Christmas Letter to Algernon Moncrieff

My Dearest Algernon: Thanks for the kid’s school photos, very cute. Susie looks like such a lady and Joey is Mr. Personality-plus. I’ll miss seeing them during the holidays. I’ve included a few shots of my own from lovely High Hand Nursery in Loomis, such a Divine place to shop. So sorry you couldn’t be here to celebrate.

 I’m off tomorrow to all points tropical—Eau Claire WI & Boulder CO. It will be down to 7-8 degrees at night in Eau Claire. I’m taking two suitcases of heavy clothes. Feel like Admiral Bird setting off for the South Pole.

I’ll sled and ice skate with Mary and do a little bunny-slope skiing with friends in Boulder, Colorado, perhaps snowshoe, or merely snuggle into a lap robe. Based on the Rocky Mountain slopes I’ve seen, they are some mighty big bunnies in Colorado. Last time I was there, I slipped on the ice at the chair lift. Took a half-hour to get the lift going again and the rest of the afternoon to untangle the skis from around my neck.

Tonight we’re having a little dinner party and gift exchange. Uncle Matt and his grudging wife Laurie are coming, staying at the nearby Happy Garden Inn, which is small and nice, in a secluded pocket of Natwick that is park-like and private. She will complain about the accommodations and the traffic, the pressure of having to come all the way from San Yisdro. (This update: Laurie has opted out of our soiree, has decided she hasn’t a thing to talk about with Uncle Matt on such a long drive, 20 years of marriage and not a thing left in common.)

Uncle Matt will describe in gory detail when he gets here his latest prostate procedure or back operation or hip maladjustment, lament that a ride on the trolley doesn’t cost a nickel anymore. He’ll stump around the buffet table and joke, like always, “Don’t ya have anything to eat?”

Like always, I’ll ring my hands and inquire sincerely, “What else would you like?” quickly calculating how long it will take to get to the supermarket and back, how long the lines will be and whether self-checkout might be faster. I remember now, after having completed more errands than Mrs. Dalloway that I’m out of gas . . . another calculation will be required and a reminder to self to bring the gas can. Uncle Matt knows how I hate forgetting even the slightest detail during the holidays. He’ll laugh about yanking Santa’s beard and mine, the old frog phallus.

Actually the gift exchange at my house is a misnomer. In case you’ve forgotten. It has been such a long time since you and the family have come north. It goes like this: I give gifts. They exchange them later and complain the gifts weren’t good enough, that other people got better gifts and more, that they’d rather get money, that they don’t want underwear, that it isn’t fair, that I’m a selfish, and claim that unlike me, no one gives socks for Christmas anymore.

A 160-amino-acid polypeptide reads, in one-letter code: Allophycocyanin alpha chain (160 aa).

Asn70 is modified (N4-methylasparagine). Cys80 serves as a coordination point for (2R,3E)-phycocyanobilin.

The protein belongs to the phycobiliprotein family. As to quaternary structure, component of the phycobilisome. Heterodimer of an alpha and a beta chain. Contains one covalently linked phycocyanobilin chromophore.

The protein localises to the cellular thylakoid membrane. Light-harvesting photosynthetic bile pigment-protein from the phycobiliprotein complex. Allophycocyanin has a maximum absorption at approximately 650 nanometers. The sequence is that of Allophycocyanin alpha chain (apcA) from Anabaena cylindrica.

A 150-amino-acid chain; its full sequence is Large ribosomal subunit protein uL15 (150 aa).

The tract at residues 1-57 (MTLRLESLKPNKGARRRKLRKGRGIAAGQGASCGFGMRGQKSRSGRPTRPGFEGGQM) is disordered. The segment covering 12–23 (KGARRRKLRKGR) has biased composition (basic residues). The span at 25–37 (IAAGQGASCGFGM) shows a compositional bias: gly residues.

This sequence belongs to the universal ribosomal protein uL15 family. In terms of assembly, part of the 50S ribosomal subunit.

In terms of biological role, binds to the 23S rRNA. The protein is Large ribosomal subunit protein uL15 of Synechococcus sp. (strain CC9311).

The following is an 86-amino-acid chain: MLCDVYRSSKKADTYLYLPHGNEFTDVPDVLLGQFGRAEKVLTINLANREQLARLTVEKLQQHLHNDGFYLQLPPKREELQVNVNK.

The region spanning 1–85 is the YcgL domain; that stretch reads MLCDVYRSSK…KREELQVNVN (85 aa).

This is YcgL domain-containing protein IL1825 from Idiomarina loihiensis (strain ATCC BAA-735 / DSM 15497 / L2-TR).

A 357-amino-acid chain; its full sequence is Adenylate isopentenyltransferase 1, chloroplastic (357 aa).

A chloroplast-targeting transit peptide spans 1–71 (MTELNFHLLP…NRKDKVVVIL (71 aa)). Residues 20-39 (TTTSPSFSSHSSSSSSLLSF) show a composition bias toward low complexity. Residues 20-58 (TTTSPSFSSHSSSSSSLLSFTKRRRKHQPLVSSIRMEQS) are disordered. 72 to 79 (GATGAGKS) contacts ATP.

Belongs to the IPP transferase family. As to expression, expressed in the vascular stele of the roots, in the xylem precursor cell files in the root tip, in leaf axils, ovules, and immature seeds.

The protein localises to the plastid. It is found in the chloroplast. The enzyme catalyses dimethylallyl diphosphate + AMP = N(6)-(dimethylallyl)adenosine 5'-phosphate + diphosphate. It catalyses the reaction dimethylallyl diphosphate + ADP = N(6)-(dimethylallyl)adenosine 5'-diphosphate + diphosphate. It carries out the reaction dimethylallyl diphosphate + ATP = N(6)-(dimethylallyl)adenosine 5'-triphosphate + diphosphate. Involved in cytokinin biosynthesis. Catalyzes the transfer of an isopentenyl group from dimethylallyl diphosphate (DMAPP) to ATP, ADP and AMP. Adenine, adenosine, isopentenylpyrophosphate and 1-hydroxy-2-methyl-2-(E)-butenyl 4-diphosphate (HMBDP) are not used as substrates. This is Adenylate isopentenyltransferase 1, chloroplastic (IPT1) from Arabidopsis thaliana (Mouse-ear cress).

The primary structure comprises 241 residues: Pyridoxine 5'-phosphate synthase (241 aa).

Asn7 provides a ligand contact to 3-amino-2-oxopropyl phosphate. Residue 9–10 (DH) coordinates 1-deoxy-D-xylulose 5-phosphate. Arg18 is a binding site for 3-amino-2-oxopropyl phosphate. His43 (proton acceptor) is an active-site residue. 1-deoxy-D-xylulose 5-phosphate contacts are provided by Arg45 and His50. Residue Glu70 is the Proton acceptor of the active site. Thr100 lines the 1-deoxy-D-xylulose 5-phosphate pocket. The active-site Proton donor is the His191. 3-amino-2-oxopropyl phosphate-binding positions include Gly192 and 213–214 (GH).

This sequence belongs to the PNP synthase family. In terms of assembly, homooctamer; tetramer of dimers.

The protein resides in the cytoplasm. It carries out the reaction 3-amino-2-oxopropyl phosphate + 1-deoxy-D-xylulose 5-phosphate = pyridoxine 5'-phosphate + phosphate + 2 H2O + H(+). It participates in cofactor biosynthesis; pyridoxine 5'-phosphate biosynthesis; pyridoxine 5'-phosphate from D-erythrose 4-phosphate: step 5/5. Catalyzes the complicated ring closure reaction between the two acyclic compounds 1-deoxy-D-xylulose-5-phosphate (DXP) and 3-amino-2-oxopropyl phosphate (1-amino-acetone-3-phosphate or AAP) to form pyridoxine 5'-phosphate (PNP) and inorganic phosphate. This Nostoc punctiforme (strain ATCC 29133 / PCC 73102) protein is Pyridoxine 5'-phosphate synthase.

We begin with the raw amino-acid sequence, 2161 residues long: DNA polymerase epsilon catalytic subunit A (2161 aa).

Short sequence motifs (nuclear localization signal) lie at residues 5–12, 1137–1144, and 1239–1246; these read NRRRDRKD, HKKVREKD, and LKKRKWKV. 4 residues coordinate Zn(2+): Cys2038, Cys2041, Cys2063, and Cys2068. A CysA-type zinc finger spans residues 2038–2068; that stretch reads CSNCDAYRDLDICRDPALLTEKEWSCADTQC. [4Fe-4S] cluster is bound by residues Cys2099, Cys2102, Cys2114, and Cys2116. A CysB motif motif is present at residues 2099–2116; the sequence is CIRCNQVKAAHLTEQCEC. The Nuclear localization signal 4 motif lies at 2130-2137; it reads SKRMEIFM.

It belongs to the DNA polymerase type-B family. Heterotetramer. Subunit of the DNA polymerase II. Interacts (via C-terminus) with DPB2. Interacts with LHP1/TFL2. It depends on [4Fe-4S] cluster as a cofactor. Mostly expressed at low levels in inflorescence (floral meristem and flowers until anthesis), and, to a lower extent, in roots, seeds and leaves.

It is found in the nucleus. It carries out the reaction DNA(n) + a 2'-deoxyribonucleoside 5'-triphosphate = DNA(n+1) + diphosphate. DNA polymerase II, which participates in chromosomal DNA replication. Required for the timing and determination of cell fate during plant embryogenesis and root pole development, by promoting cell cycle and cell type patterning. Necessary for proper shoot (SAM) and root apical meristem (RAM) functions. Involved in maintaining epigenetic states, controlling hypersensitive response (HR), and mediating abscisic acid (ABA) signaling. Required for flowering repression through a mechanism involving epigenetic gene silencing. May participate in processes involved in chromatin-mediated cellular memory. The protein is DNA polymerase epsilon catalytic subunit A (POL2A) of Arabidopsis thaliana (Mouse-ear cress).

That will open the door for the rant that no one likes me, that even my own family doesn’t like me, that I have a bad attitude, that I ruin everything, that I’m the reason Jared isn’t coming for Christmas, that Rockie and Kelly hate me, that Uncle Dick threw me out of his house for bad facial expressions last holiday, that looking at me makes them feel like getting loaded and then they’ll grab the bottle of after-dinner sherry by the neck, and assert that life is all my fault, etc., etc., etc.

There’s much to be said about the decision of Septimus Warren Smith at times like these, times when a swim in the flood swollen Sacramento River seems like a wise outing. I can see it coming, the storm clouds gathering. Although  no one actually buys me a gift during this holiday exchange, they do remind me of the dangers of sitting on my pity pot too long. They’ll say: “Could you get off the cross? We need the wood!”

So, I baked a couple of pumpkin pies, have oysters, smoked salmon and clam dip to laid out, a honey-baked ham, pasta Alfredo, tri-tip stake, tossed salad, three kinds of vegetables, mountains of juicy mandarins, candy canes, nuts, dates and ice cream. I’ve been cleaning and decorating for the past two days, sleeping in four-hour shifts to get everything done. There’s a mountain of gifts beneath the tree — all lavishly wrapped from bits of rescued and recycled paper and ribbon.

Tonight I’ll build a fire, put on some Christmas carols, stretch out on the couch in my novelty reindeer sweater, scratch, and wait for the magic of the season to descend like a runaway elevator headed south. I hope Andy likes the waffle iron and strawberry syrup gift I got him. I know he lives under the freeway, but isn’t it the thought that counts? And, a good waffle iron is a powerful inducement to get a place with electricity. Don’t you think? And, thank god Dino’s still in jail. At least he has hot water and overhead lights. It also saves on the gift budget.

Oh, Holy flippin’ Silent Night! The stars are brightly shining, which helps while I’m unclogging leaves from the rain gutters. After that, I’m off. Mushing the sled dogs across the tundra. Outta here, like splitsville. Adios. Goodbye and remember . . .

“All women become like their mothers. That is their tragedy. No man does. That’s his.”
– Oscar Wilde, The Importance of Being Earnest, Act 1

Keep that in mind, Dearheart

Merry Christmas!

Yours ever, Lady Bracknell

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